Presence of Significant Others

    Nowadays in Korea, husbands will go with their wives to appointments, and may  be present during delivery. Traditionally, males were not allowed  in the delivery room, or where the baby was born.  Mothers-in-law also play significant roles throughout the pregnancy and during the delivery.

    Also (traditionally), while mother gives birth, the father is responsible for hanging a special rope made out of some kind of twine to let people know that a child was born, and to stay away from the home. People were not allowed to cross the rope or come to the home (no visitors) for 100 days after the child is born. After that there is a celebration when they will present the baby to everyone else.

Ensuring the Baby's  Health

    Traditionally, pregnant women would not go to the funerals for fear the unborn child might be harmed by an evil spirit or ghost (cause a miscarriage) The pregnant woman should not exercise - there is a fear that the baby may be not safe during exercise. This includes no heavy lifting.   Eating healthy food is important.  It was believed that if the mother was frightened during the day, she would have bad dreams at night.  This would interfer with the mother's ability to get enough rest and/or relax.   Scary movies were also considered to have a negative effect on the mother's ability to rest and/or relax.  A pregnant woman should listen to good music as this was considered to encourage relaxation. In the early
pregnancy, she shouldn’t ride in an airplane, or on a bike, to protect against miscarriage. Buddist Temple

Other Restrictions

    Avoid Korean herbs at the begining of the pregnancy, stay away from strong spices, don't eat ugly food (i.e., irregular shaped fruit, etc...);  Eat seaweed soup 1-2 weeks prior to birth (helps clean blood out).  Traditionally, pregnant Korean women don't work  in the dirt or touch dirty things.  Foods with irregular shape, or surface are thought to cause similar characteristics in the baby (For example, if you eat chicken skin while pregnant, the baby will have bumpy skin when born; if you eat duck the child will have webbed feet).  Eating blemished, or bruised fruit will cause the baby's face to be ugly at birth.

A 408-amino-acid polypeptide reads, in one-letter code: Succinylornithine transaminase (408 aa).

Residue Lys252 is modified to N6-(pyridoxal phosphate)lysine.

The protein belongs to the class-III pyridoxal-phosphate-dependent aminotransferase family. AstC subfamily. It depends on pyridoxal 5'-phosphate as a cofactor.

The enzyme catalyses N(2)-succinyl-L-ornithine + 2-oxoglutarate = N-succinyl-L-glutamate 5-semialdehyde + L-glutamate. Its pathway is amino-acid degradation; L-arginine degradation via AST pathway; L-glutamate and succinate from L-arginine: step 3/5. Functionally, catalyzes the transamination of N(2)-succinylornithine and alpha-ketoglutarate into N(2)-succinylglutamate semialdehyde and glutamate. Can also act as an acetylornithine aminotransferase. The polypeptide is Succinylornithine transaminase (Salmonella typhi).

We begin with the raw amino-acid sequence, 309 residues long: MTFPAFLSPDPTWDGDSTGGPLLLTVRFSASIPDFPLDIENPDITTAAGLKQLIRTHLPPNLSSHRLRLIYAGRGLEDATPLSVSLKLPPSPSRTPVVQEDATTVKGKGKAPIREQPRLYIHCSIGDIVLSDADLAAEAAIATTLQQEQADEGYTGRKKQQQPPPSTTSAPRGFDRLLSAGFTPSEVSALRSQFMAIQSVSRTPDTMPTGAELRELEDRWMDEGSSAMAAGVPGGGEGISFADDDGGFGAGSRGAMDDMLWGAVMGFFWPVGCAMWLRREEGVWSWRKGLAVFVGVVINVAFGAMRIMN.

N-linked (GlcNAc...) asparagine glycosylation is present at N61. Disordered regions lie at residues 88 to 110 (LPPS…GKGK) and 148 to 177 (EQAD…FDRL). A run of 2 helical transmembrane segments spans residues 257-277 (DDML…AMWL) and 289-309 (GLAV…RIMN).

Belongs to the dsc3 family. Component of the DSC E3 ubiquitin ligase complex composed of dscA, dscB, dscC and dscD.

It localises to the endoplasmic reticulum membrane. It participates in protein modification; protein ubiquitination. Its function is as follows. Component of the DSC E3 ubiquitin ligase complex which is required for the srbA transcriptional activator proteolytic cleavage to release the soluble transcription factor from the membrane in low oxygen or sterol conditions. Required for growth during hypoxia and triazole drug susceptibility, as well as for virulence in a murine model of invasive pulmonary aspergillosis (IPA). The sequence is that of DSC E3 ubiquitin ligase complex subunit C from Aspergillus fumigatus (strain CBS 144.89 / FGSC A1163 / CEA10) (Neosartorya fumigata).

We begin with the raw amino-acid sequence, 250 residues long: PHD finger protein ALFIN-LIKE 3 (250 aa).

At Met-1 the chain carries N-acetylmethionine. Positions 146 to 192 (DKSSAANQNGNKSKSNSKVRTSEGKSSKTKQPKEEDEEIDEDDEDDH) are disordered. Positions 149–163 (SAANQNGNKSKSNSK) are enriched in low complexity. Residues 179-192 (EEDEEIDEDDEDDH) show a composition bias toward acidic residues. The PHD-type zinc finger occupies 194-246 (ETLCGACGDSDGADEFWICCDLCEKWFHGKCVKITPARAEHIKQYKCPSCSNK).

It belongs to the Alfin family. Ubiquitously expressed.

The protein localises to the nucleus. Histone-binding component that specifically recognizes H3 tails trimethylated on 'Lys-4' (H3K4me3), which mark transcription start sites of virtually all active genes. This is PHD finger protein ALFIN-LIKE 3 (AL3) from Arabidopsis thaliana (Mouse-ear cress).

Traditionally, a pregnant woman would  also keep her belly covered, and not wear pants (abdominal  restriction might cause harm to the baby).

Generational  Differences
Pregnant woman
    Traditionally, women who experience complications during pregnancy believe they are somehow at fault, while younger generations believe there are physiological/metabolic causes for problems.  One of the interviewees indicated that her mother and sister experienced "tae mong" dreams in which they saw things that indicated the gender of the baby they carried but she did not have the "tae mong" dreams.  She also said she followed some traditional beliefs during her pregnancy, but not strictly.

Note: Information for this webpage was obtained from a very small sample (we interviewed just a few people).  South Korea is subdivided into many smaller regions, each of which may have their own regional views and beliefs about prenatal care.  

We appreciate your feedback! Please email us your comments.

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Posted November 5, 2008

Photo credits - Pregnant Women (2 separate photos) by John M. Warner.